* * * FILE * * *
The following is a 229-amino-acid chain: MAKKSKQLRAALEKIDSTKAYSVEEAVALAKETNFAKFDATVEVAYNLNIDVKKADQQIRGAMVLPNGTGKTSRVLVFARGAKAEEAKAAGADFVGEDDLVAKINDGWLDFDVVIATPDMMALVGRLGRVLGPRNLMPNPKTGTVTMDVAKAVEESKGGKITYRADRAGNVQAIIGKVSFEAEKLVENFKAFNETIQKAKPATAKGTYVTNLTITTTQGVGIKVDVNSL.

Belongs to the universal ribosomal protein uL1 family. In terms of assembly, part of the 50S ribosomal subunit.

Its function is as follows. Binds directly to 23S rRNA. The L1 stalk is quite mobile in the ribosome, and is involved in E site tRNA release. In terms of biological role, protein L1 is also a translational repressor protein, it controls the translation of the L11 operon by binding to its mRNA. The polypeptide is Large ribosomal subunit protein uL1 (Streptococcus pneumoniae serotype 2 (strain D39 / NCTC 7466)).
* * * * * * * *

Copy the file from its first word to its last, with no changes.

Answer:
The following is a 229-amino-acid chain: MAKKSKQLRAALEKIDSTKAYSVEEAVALAKETNFAKFDATVEVAYNLNIDVKKADQQIRGAMVLPNGTGKTSRVLVFARGAKAEEAKAAGADFVGEDDLVAKINDGWLDFDVVIATPDMMALVGRLGRVLGPRNLMPNPKTGTVTMDVAKAVEESKGGKITYRADRAGNVQAIIGKVSFEAEKLVENFKAFNETIQKAKPATAKGTYVTNLTITTTQGVGIKVDVNSL.

Belongs to the universal ribosomal protein uL1 family. In terms of assembly, part of the 50S ribosomal subunit.

Its function is as follows. Binds directly to 23S rRNA. The L1 stalk is quite mobile in the ribosome, and is involved in E site tRNA release. In terms of biological role, protein L1 is also a translational repressor protein, it controls the translation of the L11 operon by binding to its mRNA. The polypeptide is Large ribosomal subunit protein uL1 (Streptococcus pneumoniae serotype 2 (strain D39 / NCTC 7466)).